“She was the first flower in Francis’ garden, and she shone like a radiant star,
fragrant as a flower blossoming white and pure in springtime.”
—St. Bonaventure, Major Life of St. Francis
What does Clare teach us about following Jesus? She teaches us to follow Francis, who followed Jesus so perfectly and so literally in pursuit of poverty, desiring nothing more than the Lord. Clare teaches us that we can be committed faithful followers of Francis and of Jesus while doing it in our own unique way in accord with our circumstances in life. Both Clare and Francis sacrificed all attachment to material possessions in their search for the Christian life they were called to follow. Francis’s journey took him to distant places in his world. He walked hundreds of miles around the peninsula now called Italy. He ventured to the land of the Sultan of Damietta.
In contrast, Clare journeyed the short distance from her father’s home to the little Church of Saint Mary of the Angels, which Francis dubbed the Portiuncula, or Little Portion. There she was received by the brothers. After a brief stay with Benedictine nuns, she was to spend the remainder of her life in the convent of San Damiano, the little chapel where the Lord had spoken to Francis from the crucifix saying, “Go and rebuild my Church.”
Clare was to have a permanent home. Francis had special places he visited, but if he were alive today, we might say he had no permanent mailing address. Francis met and preached to unknown numbers of people—on the dusty roads, in city squares, in churches and chapels around the countryside. Clare spread God’s love through prayer, which attracted followers to her Franciscan way of life. Her prayers brought healings. She wrote letters to those in foreign lands, encouraging them in their Franciscan journeys. But she stayed close to home at San Damiano.
Two dramatically different lifestyles followed the same goal: loving God with all their heart and soul and mind and strength. Few of us are called to give away everything we possess. In many cases, that might actually be an ungodly thing to do because we have responsibilities for others—spouses, children, aging parents—that God entrusts to us. God has given us special gifts to use for his purposes—as workers in the marketplace, friends in the community, healers of the brokenhearted, lovers of the downtrodden. We won’t shed our clothes on our village square in exchange for a ragged tunic with rope belt as Francis did. We won’t have our hair shorn as a sign of humility in imitation of Clare. But we can devote our lives to following Jesus in the way of Francis and Clare in ways adapted to the time in which we live.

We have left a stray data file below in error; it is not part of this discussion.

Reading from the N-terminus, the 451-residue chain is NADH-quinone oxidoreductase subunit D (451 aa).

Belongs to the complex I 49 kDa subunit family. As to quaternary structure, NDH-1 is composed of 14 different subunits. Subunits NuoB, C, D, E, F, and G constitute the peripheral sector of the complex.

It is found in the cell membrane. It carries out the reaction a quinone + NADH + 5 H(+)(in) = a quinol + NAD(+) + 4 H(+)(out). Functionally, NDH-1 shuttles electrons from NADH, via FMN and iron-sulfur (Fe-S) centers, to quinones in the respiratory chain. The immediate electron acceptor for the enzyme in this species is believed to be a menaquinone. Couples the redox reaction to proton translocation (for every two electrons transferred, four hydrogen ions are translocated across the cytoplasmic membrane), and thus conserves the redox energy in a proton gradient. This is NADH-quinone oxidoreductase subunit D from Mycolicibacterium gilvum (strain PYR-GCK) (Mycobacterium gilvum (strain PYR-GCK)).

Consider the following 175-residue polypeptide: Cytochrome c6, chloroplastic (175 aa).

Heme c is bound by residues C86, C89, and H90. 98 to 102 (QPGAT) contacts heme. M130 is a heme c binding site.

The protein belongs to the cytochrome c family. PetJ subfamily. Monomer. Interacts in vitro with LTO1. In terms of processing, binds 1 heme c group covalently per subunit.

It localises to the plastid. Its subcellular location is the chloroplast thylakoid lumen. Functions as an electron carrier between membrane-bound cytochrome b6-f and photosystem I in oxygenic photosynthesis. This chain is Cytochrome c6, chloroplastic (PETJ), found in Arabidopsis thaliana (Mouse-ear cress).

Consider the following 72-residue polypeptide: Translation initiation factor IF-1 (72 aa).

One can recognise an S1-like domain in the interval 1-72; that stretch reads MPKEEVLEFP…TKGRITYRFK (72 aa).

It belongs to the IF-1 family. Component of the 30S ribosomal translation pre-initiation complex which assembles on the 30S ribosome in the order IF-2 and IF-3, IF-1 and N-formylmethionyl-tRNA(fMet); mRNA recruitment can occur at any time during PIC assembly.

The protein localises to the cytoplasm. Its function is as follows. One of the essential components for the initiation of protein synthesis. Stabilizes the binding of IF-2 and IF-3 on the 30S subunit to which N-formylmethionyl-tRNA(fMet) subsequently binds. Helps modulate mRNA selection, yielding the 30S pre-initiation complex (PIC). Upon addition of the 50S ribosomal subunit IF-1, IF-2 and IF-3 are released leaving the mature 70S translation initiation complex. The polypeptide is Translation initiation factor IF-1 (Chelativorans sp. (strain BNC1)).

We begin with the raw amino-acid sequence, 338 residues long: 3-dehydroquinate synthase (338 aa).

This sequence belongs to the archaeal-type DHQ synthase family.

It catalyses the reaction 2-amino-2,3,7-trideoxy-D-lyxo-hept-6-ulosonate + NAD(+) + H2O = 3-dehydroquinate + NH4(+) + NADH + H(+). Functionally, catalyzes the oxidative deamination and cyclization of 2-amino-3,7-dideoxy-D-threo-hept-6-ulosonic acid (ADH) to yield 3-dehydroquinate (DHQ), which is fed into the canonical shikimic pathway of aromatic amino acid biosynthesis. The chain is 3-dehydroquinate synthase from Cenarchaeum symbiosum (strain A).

The challenge of Francis and Clare to us is to discover that way and to persevere on its path in our own times in our own ways. Even the twelfth-century hill town of Assisi vibrated with enough noise of humans, animals, carts, and wagons to drown the voice of silence. Not only sounds but reminders that there is something we must be doing that distracts us when we seek God in prayer.
Both Clare and Francis sought quiet spots where they could hear the Lord speak in their hearts. They knew God had much to say to them if only they could hear the message. Clare’s quiet place was the monastery; Francis retreated to mountain caves. Our world is undoubtedly much noisier than Assisi eight centuries ago. Distractions abound. Noise thunders. Silence is a precious commodity, one to treasure. God has much to say to us, as he did to Clare and Francis, if we can find the space and place to listen.
Clare’s name means “light.” She is the bright, shining one who reflected God’s love into the world from a cloistered convent where she lived with her spiritual sisters, first known as the Order of Poor Ladies, later the Poor Clares. That light continues today to shine through the Poor Clares throughout the world as they pray for our world.
Clare is also referred to as the “little plant” of Francis. One can visualize a branch plucked from a plant and stuck in the soil to take root to become a plant of its own. So was Clare’s spiritual being rooted in Francis. Both of them were the branches grown from the Lord who proclaimed, “I am the vine, you are the branches” (John 15:5).
Christ is the mirror of God. “Mirror of Perfection” is a term used to describe Francis. And Clare was indeed a mirror of Francis. She caught what he taught by his way of life and then sent it into the world through her sisters, her prayer, her writing, and the Order she established. You and I can become mirrors of Jesus, Francis, and Clare in our own ways, in our own times.
Questions for Reflection
• What is your reaction to Clare’s decision to leave her family’s home to follow Francis?
• What aspect of Clare’s way of following Francis and Jesus do you think you might incorporate into your life? What would you have to sacrifice?